- Audio CD (August 7, 1990)
- Number of Discs: 1
- Format: Original recording reissued
- Label: A&M
- ASIN: B000002GJA
- Average Customer Review: 4.5 out of 5 stars See all reviews (38 customer reviews)
- Amazon Best Sellers Rank: #252,007 in Music (See Top 100 in Music)
Crazy Rhythms Original recording reissued
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Audio, Cassette, Original recording reissued, August 21, 1990
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Top Customer Reviews
Like any band formed in suburban New Jersey, The Feelies paid their dues in The Big Apple. Within a few years, the Village Voice had dubbed them "the best underground band in New York". In a town that was feeling its way through the aftermath of disco and punk, The Feelies carved a real niche for themselves. Like The Ramones, The Feelies' songs had a palpable sense of urgency to them, but they were rarely blink-and-you'll miss 'em 2-minute blasts ("Fa Ce-La" being the exception that proves the rule). Like Talking Heads, the rhythms - vocally and musically - were tense and nervous, but with a menacing quality that may have been somewhat muted in the Heads' music by their art school/world music aspirations. And while Gang of Four's album Entertainment! made the word "angular" a permanent addition to the rock criticism lexicon, Crazy Rhythms necessitated the use of the word "caffeinated". (I must look like a robot going haywire as I sit outside this coffee shop tapping along with the songs.)
Lyrically, the songs on Crazy Rhythms do not seem to be about anything.Read more ›
Rewind to 1980, five years before my birth, when four guys from New Jersey released an album that would forever be one of the most underrated albums of all time. When pressing play, do not be confused, the silence is all part of the Feelies trademark. The song that begins "The Boy With the Perpetual Nervousness" is a narrative of which is fairly self-discriptive. The Feelies ARE the boys next door that didn't mow the yard and help their mother with groceries. The music is jangly and hardly abrassive, they flow smoothly yet have all the nervous aspects of a true nerds. 'Fa Ce La' is follows the same formula (as do most the songs, however this album is hardly redundant) except there is a heightened emphasis on the guitars -- which by the way are simply incredible. The next three songs 'Loveless Love', 'Forces at Work', and 'Original Love' are the highlites. 'Loveless Love' is very non-chelant in it's catchiness, 'Forces at Work' is layered complexity that sounds as though it were made by working bees, and 'Original Love' is about the closest thing to a 'normal' pop song on this record. The title track is equally great and pretty much does what it's title intends. Also the Stones/Beatles covers are top notch.
The Feelies are clearly great musicians who worked according to their own creed.Read more ›
This record, "Crazy Rhythms" is the only Feelies album that the notoriously difficult founders, Glenn Mercer and Bill Million exercised creative control. It was issued in 1980 on the one of the earliest indie labels, Stiff and subsequently the influence of "Crazy Rhythms" has long outlived the lifespan of the Feelies.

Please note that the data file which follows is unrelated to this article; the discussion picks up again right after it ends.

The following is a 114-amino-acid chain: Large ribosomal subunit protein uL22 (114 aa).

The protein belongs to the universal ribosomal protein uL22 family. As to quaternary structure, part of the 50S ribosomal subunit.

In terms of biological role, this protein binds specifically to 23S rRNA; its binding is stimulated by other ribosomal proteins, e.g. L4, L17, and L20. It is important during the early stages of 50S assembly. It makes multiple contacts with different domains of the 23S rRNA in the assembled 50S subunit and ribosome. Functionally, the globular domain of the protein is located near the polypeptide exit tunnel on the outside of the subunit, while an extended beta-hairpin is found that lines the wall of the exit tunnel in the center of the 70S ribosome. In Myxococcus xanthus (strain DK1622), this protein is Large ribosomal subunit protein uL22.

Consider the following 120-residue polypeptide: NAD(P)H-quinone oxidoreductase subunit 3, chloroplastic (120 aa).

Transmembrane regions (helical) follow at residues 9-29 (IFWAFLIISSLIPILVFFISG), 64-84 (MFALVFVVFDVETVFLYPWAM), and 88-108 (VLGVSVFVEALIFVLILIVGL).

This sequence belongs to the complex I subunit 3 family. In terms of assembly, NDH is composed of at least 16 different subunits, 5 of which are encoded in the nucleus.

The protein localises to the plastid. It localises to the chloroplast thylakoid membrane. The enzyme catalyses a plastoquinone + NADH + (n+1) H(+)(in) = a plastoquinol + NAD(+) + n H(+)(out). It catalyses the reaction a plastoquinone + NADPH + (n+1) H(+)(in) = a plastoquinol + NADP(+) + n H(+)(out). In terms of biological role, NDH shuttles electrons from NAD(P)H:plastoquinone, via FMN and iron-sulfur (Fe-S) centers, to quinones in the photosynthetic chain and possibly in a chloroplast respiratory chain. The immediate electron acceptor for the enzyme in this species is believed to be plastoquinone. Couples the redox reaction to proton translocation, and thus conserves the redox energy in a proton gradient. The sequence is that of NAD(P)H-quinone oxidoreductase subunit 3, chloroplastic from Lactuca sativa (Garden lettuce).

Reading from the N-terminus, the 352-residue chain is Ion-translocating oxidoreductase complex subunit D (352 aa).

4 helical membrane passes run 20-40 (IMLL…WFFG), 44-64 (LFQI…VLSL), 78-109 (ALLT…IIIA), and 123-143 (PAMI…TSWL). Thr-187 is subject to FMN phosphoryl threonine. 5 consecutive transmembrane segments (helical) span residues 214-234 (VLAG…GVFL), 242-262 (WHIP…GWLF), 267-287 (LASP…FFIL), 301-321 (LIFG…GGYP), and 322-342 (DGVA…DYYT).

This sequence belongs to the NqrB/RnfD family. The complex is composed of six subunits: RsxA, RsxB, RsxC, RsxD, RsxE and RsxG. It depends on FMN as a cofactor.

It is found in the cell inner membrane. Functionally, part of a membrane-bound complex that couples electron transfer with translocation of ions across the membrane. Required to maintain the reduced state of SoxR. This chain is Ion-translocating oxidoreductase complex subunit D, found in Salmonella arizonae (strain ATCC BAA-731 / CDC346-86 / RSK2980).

A lot of Mercer and Million's musical ideas about minimalism, dynamics, tonality and musical texture were seized upon by the core of musicians that comprised emerging "alternative rock" movement.
I've heard the Feelies glibly refered to as, one of the earliest alternative rock bands, but by the end of the Eighties, the "alternative" genre had become another marketing tool to sell music. Alternative music was term invented by market researchers to sell product and the Feelies hated the idea of being a consumer product. You have to understand that bands like the Feelies, Sonic Youth and Mission of Burma ridiculed conventional notions of commercial success, so it would be an act of heresy to glorify the Feelies as alternative band.
There are inevitable comparisons to Velvet Underground and Television, but much of "Crazy Rhythms" is so strikingly original it's as if the band's sound was developed in a hothouse devoid of any environmental influences.Read more ›
Most Recent Customer Reviews
1980’s Crazy Rhythms, was The Feelies’ best. A fully realized album by a wiry bunch of nerdy suburbanites condensing The Modern Lovers, The Velvet Underground, The Talking Heads,... Read morePublished 1 month ago by Midnight To Six
What a great album. This has been in heavy rotation since I got it. Not a bad song on it.Published 8 months ago by Brian Zook
Why do I love this band so much? Because they're total nerds? Because they're from Jersey? Because it's almost impossible to dance to this music, but you still wanna try? Read morePublished 9 months ago by Rob C
OMG, this album is so good. If you love Talking Heads, Television, the Velvet Underground, or Can you will love the Feelies. That is all - enjoy!Published on May 21, 2014 by Bill Sikes
I was fortunate to see them live a few times and they were amazing. They were very influential but their own records didn't sell well. Read morePublished on December 22, 2013 by David Mcdonald
Although I was unfamiliar with The Feelies, I bought another album (The Good Earth) and liked it a lot. So far, after 6 or 8 plays, I like this one even better. Read morePublished on September 3, 2013 by Curmudgeon
This cd skips part of the first (3) songs!
The cd had serveal skratches.
I'm not happy with what I get and what was promised I would get at all.